Farkhunda Naderi, who is a former Afghan MP and advisor to President Ashraf Ghani, is currently living in Uzbekistan.
She spoke to Jon Snow about whether she saw any source of hope for women’s rights in Afghanistan under Taliban rule.
FN: There is so much hidden beauty over there. I know we are all full of hearing and seeing crises and they are real, this is the reality right now on the ground. But amidst all this crisis, there’s so much potential… To the Taliban, they have got to understand that deep down, we are talking to human beings, regardless of what happened in the previous regime, that not only Afghans, but the world has been shocked (by) the way women were treated. They have a huge responsibility towards their own people.
JS: Is there a chance that that space that you talk about could open up and we will see some sign that they have learnt something from the last 30 years of struggle?
FN: The security of Afghans are on the shoulders of Afghans, and that starts with (the) Taliban. Because they have been claiming this more strongly than any Afghan ever did inside the country. So they have to fulfil those promises that they made not only on international stages, but also to the Afghans.
JS: You are in Uzbekistan, what do you need to see to give you the confidence to go back?
FN: I want to go there as an Afghan to take responsibility and others would recognise me… Amid all the crises that we have in Kabul, a couple of days ago I saw on Tolo News one of the prominent Afghan women… appeared on TV. One of the Taliban’s gentlemen was sitting on the other side of the table and she wanted to start a dialogue about women’s rights. It was the first time I saw a woman sitting around a table with the Taliban talking about women’s rights. And that was not a confrontation, that was a dialogue.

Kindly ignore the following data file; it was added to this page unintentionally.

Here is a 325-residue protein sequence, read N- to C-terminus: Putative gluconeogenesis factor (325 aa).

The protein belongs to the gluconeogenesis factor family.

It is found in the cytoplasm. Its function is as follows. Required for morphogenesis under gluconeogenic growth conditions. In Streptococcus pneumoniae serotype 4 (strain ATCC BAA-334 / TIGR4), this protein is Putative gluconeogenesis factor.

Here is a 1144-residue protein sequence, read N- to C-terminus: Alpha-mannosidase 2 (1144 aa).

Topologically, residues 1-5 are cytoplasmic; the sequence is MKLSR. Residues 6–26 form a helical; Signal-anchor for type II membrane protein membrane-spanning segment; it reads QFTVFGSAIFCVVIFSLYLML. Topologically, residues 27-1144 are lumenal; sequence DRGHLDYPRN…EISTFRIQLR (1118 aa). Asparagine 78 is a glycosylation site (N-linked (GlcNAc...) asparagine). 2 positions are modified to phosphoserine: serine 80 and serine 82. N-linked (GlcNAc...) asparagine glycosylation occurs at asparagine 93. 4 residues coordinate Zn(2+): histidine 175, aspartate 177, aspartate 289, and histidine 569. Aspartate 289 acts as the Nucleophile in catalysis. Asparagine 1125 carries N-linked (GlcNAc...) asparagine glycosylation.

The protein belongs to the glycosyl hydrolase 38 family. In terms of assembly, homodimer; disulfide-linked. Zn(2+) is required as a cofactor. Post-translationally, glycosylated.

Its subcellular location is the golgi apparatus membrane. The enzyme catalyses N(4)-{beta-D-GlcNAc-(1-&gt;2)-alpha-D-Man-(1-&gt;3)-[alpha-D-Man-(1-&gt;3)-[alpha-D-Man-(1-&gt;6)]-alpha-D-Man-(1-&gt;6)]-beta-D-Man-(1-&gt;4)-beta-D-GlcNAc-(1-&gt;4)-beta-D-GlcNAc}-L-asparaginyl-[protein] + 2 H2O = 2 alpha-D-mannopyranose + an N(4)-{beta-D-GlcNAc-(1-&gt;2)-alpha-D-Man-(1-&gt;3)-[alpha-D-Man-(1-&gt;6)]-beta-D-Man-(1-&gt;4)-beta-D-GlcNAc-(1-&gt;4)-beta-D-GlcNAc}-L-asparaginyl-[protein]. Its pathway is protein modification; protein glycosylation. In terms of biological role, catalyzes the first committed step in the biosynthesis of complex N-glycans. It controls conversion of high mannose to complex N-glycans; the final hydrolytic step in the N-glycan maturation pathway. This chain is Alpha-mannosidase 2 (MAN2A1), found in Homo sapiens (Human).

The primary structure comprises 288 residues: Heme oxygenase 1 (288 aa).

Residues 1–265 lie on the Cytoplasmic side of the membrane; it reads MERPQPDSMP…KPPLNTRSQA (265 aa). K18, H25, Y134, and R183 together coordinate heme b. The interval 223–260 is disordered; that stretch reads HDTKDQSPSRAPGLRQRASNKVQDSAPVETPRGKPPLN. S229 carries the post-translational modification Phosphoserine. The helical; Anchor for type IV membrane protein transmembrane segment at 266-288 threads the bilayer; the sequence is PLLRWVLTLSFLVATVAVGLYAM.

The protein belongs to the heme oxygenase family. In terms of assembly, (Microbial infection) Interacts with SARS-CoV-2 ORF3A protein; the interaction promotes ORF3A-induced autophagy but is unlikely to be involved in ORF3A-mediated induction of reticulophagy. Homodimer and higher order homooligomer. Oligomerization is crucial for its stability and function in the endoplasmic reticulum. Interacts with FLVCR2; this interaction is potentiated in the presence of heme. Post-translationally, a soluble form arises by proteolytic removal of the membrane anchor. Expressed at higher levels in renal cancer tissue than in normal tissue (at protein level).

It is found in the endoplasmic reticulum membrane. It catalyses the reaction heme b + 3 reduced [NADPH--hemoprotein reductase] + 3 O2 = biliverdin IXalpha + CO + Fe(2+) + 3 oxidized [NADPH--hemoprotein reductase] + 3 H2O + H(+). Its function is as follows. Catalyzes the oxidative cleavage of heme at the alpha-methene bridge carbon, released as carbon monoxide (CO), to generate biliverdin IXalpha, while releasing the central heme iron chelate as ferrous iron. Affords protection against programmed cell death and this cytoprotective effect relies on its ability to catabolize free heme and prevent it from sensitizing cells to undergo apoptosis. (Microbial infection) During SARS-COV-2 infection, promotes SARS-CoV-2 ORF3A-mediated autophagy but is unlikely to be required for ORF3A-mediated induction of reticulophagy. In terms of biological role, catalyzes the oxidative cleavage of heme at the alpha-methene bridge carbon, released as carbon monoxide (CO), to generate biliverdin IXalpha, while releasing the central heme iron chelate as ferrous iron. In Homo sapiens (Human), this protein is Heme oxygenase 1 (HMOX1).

JS: That’s a big moment, but you need more moments before you can risk your life and go back. And what are you looking for?
Fn: We need a transition from this fear and panic to normality, and we need positive steps in order to define the new reality to the Afghan people that people can believe. And that’s why I mentioned this good story, that it should be acknowledged and we need more of such a kind of spaces. And it’s not about confrontation, who will win, who will lose, it’s about how we can have a win-win situation for a country that needs everyone to be a winner.